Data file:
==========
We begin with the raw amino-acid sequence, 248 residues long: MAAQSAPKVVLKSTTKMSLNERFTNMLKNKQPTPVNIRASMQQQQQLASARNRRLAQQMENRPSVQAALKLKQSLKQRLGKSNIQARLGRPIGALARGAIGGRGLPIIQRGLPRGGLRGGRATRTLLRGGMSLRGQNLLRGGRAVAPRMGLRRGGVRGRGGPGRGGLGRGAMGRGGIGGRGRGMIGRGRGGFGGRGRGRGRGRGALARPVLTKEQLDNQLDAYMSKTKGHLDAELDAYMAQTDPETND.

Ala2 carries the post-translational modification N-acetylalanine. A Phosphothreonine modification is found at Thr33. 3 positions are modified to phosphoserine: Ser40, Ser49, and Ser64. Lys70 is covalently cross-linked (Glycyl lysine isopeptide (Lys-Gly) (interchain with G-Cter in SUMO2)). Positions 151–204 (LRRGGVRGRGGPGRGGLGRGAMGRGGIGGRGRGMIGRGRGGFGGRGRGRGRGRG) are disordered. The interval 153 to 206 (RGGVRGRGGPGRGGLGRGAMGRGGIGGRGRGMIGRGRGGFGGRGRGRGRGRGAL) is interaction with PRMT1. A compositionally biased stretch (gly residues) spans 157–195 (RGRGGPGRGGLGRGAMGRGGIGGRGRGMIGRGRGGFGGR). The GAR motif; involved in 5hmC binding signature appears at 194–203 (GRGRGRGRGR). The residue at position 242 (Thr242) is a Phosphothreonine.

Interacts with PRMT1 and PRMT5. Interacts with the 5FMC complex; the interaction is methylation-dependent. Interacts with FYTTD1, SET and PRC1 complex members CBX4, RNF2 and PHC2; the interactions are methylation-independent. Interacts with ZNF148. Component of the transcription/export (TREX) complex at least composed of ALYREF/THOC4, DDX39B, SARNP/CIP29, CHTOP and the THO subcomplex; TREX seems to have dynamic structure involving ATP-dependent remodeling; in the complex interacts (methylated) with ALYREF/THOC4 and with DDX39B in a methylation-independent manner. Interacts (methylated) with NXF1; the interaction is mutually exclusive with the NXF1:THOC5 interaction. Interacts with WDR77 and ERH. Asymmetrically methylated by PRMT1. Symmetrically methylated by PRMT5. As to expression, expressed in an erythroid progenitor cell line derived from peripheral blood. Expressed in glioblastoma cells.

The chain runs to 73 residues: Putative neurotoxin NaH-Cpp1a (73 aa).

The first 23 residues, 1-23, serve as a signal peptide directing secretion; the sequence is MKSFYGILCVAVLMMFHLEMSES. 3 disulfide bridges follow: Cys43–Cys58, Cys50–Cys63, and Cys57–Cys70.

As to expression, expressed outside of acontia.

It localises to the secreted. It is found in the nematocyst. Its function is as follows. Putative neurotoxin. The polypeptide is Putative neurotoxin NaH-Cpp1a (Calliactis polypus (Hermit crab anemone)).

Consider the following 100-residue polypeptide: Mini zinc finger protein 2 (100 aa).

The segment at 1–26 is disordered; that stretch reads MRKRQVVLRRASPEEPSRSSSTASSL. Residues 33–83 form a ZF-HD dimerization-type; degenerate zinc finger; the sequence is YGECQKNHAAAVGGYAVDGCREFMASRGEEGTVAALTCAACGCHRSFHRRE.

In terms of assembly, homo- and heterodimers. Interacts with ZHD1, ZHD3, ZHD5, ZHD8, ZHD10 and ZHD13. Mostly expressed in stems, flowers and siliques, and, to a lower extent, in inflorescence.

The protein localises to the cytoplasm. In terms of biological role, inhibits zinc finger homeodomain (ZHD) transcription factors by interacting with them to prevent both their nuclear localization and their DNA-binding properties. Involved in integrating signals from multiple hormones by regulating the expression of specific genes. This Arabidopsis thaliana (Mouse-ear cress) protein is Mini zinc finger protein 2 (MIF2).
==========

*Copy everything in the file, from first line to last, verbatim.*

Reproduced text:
We begin with the raw amino-acid sequence, 248 residues long: MAAQSAPKVVLKSTTKMSLNERFTNMLKNKQPTPVNIRASMQQQQQLASARNRRLAQQMENRPSVQAALKLKQSLKQRLGKSNIQARLGRPIGALARGAIGGRGLPIIQRGLPRGGLRGGRATRTLLRGGMSLRGQNLLRGGRAVAPRMGLRRGGVRGRGGPGRGGLGRGAMGRGGIGGRGRGMIGRGRGGFGGRGRGRGRGRGALARPVLTKEQLDNQLDAYMSKTKGHLDAELDAYMAQTDPETND.

Ala2 carries the post-translational modification N-acetylalanine. A Phosphothreonine modification is found at Thr33. 3 positions are modified to phosphoserine: Ser40, Ser49, and Ser64. Lys70 is covalently cross-linked (Glycyl lysine isopeptide (Lys-Gly) (interchain with G-Cter in SUMO2)). Positions 151–204 (LRRGGVRGRGGPGRGGLGRGAMGRGGIGGRGRGMIGRGRGGFGGRGRGRGRGRG) are disordered. The interval 153 to 206 (RGGVRGRGGPGRGGLGRGAMGRGGIGGRGRGMIGRGRGGFGGRGRGRGRGRGAL) is interaction with PRMT1. A compositionally biased stretch (gly residues) spans 157–195 (RGRGGPGRGGLGRGAMGRGGIGGRGRGMIGRGRGGFGGR). The GAR motif; involved in 5hmC binding signature appears at 194–203 (GRGRGRGRGR). The residue at position 242 (Thr242) is a Phosphothreonine.

Interacts with PRMT1 and PRMT5. Interacts with the 5FMC complex; the interaction is methylation-dependent. Interacts with FYTTD1, SET and PRC1 complex members CBX4, RNF2 and PHC2; the interactions are methylation-independent. Interacts with ZNF148. Component of the transcription/export (TREX) complex at least composed of ALYREF/THOC4, DDX39B, SARNP/CIP29, CHTOP and the THO subcomplex; TREX seems to have dynamic structure involving ATP-dependent remodeling; in the complex interacts (methylated) with ALYREF/THOC4 and with DDX39B in a methylation-independent manner. Interacts (methylated) with NXF1; the interaction is mutually exclusive with the NXF1:THOC5 interaction. Interacts with WDR77 and ERH. Asymmetrically methylated by PRMT1. Symmetrically methylated by PRMT5. As to expression, expressed in an erythroid progenitor cell line derived from peripheral blood. Expressed in glioblastoma cells.

The chain runs to 73 residues: Putative neurotoxin NaH-Cpp1a (73 aa).

The first 23 residues, 1-23, serve as a signal peptide directing secretion; the sequence is MKSFYGILCVAVLMMFHLEMSES. 3 disulfide bridges follow: Cys43–Cys58, Cys50–Cys63, and Cys57–Cys70.

As to expression, expressed outside of acontia.

It localises to the secreted. It is found in the nematocyst. Its function is as follows. Putative neurotoxin. The polypeptide is Putative neurotoxin NaH-Cpp1a (Calliactis polypus (Hermit crab anemone)).

Consider the following 100-residue polypeptide: Mini zinc finger protein 2 (100 aa).

The segment at 1–26 is disordered; that stretch reads MRKRQVVLRRASPEEPSRSSSTASSL. Residues 33–83 form a ZF-HD dimerization-type; degenerate zinc finger; the sequence is YGECQKNHAAAVGGYAVDGCREFMASRGEEGTVAALTCAACGCHRSFHRRE.

In terms of assembly, homo- and heterodimers. Interacts with ZHD1, ZHD3, ZHD5, ZHD8, ZHD10 and ZHD13. Mostly expressed in stems, flowers and siliques, and, to a lower extent, in inflorescence.

The protein localises to the cytoplasm. In terms of biological role, inhibits zinc finger homeodomain (ZHD) transcription factors by interacting with them to prevent both their nuclear localization and their DNA-binding properties. Involved in integrating signals from multiple hormones by regulating the expression of specific genes. This Arabidopsis thaliana (Mouse-ear cress) protein is Mini zinc finger protein 2 (MIF2).